North Carolina Panel Votes to Pay Forced Sterilization Victims $50,000 Each
Moving to right an appalling wrong, a gubernatorial panel in North Carolina voted Tuesday to pay victims of a forced sterilization program $50,000 each.
According to the Los Angeles Times, the Governor’s Eugenics Compensation Task Force, established by Gov. Beverly Perdue last March, voted to pay each victim $50,000. It is the first time that a state has moved toward compensating victims of eugenics programs. Fully 33 states had such programs; seven states have acknowledged or apologized for them.
North Carolina’s forced sterilization program existed from 1929 until 1974, with involuntary sterilization laws remaining on the books until 2003. The program was designed to eliminate mentally disabled, criminals and other “undesirables” from North Carolina’s population. Forced sterilizations peaked in the years following World War II, despite widespread revulsion at similar programs in Nazi Germany.
There were 7,528 documented cases of forced sterilization in North Carolina. As many as 2,000 victims are still alive, but the state has only verified 72 of them.
The state’s Eugenics Board, closed in 1977, included chief medical officers from state hospitals, officials from the disgustingly named Institution for the Feeble-Minded, state attorney generals and state health board secretaries.
North Carolina had the most sweeping eugenics laws in the nation, enabling doctors and even social workers to refer people living on their own to the Eugenics Board for sterilization. In other states, candidates for sterilization had to be imprisoned or institutionalized as a prerequisite for the procedure.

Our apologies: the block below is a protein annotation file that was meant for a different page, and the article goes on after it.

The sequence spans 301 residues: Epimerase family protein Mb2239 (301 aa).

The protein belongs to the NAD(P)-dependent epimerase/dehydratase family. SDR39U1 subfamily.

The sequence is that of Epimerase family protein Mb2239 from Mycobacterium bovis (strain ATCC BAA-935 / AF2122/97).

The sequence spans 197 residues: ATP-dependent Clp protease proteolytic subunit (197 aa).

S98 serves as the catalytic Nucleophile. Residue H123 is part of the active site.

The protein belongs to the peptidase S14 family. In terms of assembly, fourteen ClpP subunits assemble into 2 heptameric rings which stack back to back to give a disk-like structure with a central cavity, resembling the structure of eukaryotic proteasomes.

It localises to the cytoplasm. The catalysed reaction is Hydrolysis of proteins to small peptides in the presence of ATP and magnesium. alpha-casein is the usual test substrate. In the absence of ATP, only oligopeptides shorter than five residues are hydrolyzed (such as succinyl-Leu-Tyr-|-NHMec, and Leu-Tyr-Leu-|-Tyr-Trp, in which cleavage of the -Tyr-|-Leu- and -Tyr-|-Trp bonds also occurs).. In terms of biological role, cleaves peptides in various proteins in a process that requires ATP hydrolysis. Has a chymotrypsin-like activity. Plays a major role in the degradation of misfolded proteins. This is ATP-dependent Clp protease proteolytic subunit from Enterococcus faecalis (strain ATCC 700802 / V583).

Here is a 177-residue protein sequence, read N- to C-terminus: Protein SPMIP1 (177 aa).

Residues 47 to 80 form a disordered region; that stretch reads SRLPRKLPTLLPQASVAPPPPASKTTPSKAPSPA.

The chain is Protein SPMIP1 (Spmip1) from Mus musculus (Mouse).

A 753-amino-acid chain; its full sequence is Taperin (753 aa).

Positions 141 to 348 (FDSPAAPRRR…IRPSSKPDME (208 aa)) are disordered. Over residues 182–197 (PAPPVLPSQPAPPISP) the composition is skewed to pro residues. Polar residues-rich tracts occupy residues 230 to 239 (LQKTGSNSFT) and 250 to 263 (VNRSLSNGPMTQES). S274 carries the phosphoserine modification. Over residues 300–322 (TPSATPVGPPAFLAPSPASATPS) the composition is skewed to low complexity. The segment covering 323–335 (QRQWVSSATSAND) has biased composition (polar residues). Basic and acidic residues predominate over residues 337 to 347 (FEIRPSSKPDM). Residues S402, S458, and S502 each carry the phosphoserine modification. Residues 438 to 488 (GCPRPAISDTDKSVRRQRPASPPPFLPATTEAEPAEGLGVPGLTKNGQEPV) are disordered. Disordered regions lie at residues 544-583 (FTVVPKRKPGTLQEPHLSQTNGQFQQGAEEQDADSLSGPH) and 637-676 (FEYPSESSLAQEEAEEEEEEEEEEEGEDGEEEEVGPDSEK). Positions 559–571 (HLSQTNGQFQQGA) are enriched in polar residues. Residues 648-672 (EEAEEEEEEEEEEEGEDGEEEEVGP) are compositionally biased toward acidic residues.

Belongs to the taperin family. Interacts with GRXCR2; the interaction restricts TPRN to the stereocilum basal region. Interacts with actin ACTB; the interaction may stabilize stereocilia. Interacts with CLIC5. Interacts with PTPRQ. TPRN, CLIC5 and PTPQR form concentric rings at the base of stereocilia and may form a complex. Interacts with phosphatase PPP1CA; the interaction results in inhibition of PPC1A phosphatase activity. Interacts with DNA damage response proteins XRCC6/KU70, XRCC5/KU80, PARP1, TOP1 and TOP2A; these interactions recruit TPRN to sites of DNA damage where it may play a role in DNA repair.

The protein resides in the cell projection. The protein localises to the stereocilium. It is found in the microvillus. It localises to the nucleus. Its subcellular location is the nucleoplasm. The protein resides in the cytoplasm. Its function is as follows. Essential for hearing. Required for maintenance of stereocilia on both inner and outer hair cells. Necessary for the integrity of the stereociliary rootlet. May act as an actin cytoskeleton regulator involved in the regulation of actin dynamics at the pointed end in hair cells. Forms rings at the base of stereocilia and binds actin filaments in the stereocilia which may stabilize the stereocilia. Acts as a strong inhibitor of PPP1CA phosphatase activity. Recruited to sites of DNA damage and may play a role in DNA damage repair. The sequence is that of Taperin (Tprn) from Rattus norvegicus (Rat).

Poor, illiterate blacks were particularly vulnerable to forced sterilization, although the majority of victims were white.
Shockingly, female promiscuity was considered valid grounds for forced sterilization in North Carolina. So was poverty. Some 85% of the victims were females, some of them as young as ten years old.
WRAL reported on the testimonies of some of the victims.
“They cut me open like I was a hog,” testified Elaine Riddick, who was forcibly sterilized in 1968 at the tender age of 13 after she was raped by a neighbor and carried the child to term. “My body was too young for what they did.”
Mary Frances-Smith testified that a doctor laughed at her when she told him she was getting married and wanted the procedure reversed. She said they’d lied to her and told her that the operation was simply a way for her to stop worrying about birth control.
“When you go through something like that, you don’t get over it,” she said.
The $50,000 compensation payments must now be approved ny the state legislature. If approved, victims would have three years to apply for compensation.
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